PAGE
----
Link to: Ancient and Now

Poems on this page

– Stray
– Predictable Experience
– The Construction of the Forth Railway Bridge 1882-1890

I’m a dog
a lost dog
a looking dog
dog that scents back over its shoulder to find
        what ?
that it might have no master any more ?
lost dog
looking dog
ears flat to the neck
padding purposefully beside strangers
overtaking by degrees
columns of strangers
forwards again
along the pavement of the five-o’clock street
beside the cyclist wheeling the bicycle by its saddle
beside the hangdog man with the worn, stuffed briefcase
beside the couple who pause briefly by the pizza-shop
still forwards
lost dog
        what ?
and when before sunset ?
don’t know
and nor do any of these gods about me,
eyes in ruining sunshine,
following thoughtless noses
to mats, to spouses and to suppers,
failing to scent tomorrow
in the stour of traffic
my tonight


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From: ROCK IS WATER or A History of the Theories of Rain
Poems by Colin Donati

Predictable Experience

I am like that sad animal the gibbon in the zoo 
dipping its fingers in its own sex and sniffing them 
lain over a bale on its back, flat amongst tyres in its box, 
lit by white bulbs on a drizzly day and gazed at 
from behind thick plate glass in the crowded walk-way 
by the smooth-faced murmurous-tongued cousins there 
who pass in file hour upon hour and who I do my utmost 
to pretend are harmless.

with my straw, two ramps, some rope and a hatch to the outdoors, 
I am like it, yes and why? Is it because I’m not sure 
that I care for my numen and I’m lonely and I make 
shadow-shows that show my own kind terrorised 
by sixty-foot gorillas or voracious escaped dinosaurs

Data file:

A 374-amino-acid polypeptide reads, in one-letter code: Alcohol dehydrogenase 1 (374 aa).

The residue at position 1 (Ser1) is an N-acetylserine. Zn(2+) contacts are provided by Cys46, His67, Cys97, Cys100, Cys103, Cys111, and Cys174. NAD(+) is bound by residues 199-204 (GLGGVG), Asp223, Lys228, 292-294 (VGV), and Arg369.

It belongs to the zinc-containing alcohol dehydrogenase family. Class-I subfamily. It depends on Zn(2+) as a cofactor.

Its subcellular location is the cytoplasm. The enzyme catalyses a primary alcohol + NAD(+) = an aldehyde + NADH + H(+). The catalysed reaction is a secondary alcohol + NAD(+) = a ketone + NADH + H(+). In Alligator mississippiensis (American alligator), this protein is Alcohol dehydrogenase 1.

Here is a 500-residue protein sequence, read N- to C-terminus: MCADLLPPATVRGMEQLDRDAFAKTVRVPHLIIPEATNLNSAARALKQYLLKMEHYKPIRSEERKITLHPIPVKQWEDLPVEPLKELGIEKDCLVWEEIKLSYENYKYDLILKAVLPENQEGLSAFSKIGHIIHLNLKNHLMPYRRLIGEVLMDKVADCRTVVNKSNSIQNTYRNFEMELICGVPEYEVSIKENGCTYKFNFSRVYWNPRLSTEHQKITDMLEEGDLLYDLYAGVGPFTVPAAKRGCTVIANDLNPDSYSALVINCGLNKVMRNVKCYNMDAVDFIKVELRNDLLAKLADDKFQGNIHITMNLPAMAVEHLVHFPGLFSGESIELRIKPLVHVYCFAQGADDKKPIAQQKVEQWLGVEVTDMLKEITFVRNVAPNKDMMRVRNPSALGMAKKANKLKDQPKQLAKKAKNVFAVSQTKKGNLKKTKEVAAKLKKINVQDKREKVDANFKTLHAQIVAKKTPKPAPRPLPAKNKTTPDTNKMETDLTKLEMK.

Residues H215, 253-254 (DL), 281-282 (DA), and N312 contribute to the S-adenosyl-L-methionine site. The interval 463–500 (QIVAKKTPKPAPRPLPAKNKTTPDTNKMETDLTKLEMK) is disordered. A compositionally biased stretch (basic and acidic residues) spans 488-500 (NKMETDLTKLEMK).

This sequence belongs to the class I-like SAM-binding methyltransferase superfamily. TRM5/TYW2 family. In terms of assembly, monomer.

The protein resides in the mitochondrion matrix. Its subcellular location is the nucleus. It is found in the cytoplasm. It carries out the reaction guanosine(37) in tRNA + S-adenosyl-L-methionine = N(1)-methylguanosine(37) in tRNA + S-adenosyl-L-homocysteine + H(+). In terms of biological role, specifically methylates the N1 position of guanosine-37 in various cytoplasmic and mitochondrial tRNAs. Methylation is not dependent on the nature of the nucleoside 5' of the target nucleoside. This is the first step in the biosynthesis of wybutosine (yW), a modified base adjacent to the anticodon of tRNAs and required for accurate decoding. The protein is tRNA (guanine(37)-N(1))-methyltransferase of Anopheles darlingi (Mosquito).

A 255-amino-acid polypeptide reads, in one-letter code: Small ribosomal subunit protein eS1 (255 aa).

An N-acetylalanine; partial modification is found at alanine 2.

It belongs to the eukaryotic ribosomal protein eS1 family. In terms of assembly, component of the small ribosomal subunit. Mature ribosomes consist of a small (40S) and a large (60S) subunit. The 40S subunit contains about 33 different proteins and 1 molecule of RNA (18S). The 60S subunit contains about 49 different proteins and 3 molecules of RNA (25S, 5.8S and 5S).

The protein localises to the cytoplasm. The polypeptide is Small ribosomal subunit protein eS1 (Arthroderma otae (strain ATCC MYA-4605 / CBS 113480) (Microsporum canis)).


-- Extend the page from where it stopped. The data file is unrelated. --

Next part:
and my highest dream is to lie with a partner 
in the stink or our own bed? Can this be true? 
Can this really be true? Can the mind heed 
no higher goal?

The mind protests its shabby hopes against better visions 
through establishment of sure connections such as
we are not animals when we engage in sex 
our experience altogether more elevated and unique 
than anything the gibbon undergoes with mates. 
I have a salary, can drive a car, understand 
the layout of a supermarket, answer phones

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The Construction of the Forth Railway Bridge 1882-1890


       Knitting and riveting
         pinning and weaving,
       knitting and riveting
         pinning and weaving,
         building the girders out
            over the water;

       gangers in rivet-teams
         sweating at furnaces,
       wielding the rivet-tongs,
         hammering plates in place,
         hanging the arms
            of the great cantilever;

       decking the space with them
         over the water,
       complex equations
         for cross-beams in tension,
         joints in suspension,
            engaged with all weathers –

       wind blow the bridge-bays
         the bridge-bays distort with it,
       sun swing from south to west
         arms bend away from it
         till they’re braced rigid
            warping the measure;

       the bite of the ice air
         through jerkins of leather,
       a shower of rain adding
         weight to the structure
         already supporting
             chain, crane and timber

       stage, winch and hawser,
         furnace and hammer,
       the winds of the firth
         exerting their pressure
         on three growing galleons
            sailing the water;

       the struts that the jacks lift,
         the ties where no pin shears,
       the skewbacks through which all loads
         pass to the bridge-piers,
         building the girders out,
            building them further,

       the light through the structure
         that turns on each girder,
       each tubular tower,
         the ring of the worker,
         macramé of metal,
            tracery of shadows.

       The man with the camera
         slides other plates in place,
       times each exposure
         then snaps shut the wooden case,
         captures the moment,
            freezes the hammer.
Colin Donati

from Rock is Water (Kettilonia, 2002)

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© Colin Donati. All Rights Reserved.

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